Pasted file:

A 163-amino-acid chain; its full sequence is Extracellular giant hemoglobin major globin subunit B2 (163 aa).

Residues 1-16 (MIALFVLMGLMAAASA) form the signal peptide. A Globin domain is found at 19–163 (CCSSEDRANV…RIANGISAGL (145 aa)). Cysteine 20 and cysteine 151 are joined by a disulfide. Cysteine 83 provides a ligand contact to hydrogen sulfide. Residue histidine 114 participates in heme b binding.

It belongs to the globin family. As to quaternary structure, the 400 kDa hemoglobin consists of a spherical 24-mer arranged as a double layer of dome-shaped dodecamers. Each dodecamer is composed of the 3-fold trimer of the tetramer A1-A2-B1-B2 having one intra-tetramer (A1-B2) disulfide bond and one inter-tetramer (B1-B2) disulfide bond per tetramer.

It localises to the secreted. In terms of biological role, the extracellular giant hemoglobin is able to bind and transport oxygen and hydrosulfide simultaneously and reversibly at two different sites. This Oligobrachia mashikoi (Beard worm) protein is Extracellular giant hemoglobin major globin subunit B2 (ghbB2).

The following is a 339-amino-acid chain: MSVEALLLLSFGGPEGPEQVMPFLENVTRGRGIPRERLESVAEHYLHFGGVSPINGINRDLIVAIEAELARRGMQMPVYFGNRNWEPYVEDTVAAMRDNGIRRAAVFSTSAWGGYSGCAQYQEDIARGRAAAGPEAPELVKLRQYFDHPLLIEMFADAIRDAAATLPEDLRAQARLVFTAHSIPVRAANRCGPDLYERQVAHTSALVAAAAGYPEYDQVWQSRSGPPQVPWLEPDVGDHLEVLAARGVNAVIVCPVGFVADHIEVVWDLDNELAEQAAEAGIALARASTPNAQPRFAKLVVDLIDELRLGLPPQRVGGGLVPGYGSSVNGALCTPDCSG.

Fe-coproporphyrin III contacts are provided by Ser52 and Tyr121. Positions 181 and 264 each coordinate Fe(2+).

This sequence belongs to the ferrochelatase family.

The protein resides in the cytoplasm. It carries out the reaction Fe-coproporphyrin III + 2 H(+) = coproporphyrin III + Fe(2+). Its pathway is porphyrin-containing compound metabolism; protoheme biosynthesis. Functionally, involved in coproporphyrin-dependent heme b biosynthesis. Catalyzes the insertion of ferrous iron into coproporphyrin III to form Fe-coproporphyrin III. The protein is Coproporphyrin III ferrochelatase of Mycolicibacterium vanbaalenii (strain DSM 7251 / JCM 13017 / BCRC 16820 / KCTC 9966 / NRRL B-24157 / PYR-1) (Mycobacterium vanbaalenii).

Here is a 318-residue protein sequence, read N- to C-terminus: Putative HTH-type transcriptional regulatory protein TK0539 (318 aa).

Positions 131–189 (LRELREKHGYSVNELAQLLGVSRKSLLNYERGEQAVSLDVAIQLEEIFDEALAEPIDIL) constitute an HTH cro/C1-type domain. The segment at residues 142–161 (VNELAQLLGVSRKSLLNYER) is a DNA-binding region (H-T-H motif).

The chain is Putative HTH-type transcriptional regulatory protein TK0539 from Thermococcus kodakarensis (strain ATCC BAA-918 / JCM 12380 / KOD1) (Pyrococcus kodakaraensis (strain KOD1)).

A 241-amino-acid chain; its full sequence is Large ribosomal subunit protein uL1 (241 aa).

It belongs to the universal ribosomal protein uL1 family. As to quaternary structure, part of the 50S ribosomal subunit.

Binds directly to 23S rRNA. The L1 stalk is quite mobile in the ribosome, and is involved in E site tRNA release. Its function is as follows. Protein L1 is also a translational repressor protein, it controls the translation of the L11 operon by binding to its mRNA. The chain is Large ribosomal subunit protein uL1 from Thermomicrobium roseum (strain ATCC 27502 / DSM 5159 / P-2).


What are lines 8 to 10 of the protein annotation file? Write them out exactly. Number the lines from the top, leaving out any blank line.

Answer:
The protein resides in the cytoplasm. It carries out the reaction Fe-coproporphyrin III + 2 H(+) = coproporphyrin III + Fe(2+). Its pathway is porphyrin-containing compound metabolism; protoheme biosynthesis. Functionally, involved in coproporphyrin-dependent heme b biosynthesis. Catalyzes the insertion of ferrous iron into coproporphyrin III to form Fe-coproporphyrin III. The protein is Coproporphyrin III ferrochelatase of Mycolicibacterium vanbaalenii (strain DSM 7251 / JCM 13017 / BCRC 16820 / KCTC 9966 / NRRL B-24157 / PYR-1) (Mycobacterium vanbaalenii).

Here is a 318-residue protein sequence, read N- to C-terminus: Putative HTH-type transcriptional regulatory protein TK0539 (318 aa).

Positions 131–189 (LRELREKHGYSVNELAQLLGVSRKSLLNYERGEQAVSLDVAIQLEEIFDEALAEPIDIL) constitute an HTH cro/C1-type domain. The segment at residues 142–161 (VNELAQLLGVSRKSLLNYER) is a DNA-binding region (H-T-H motif).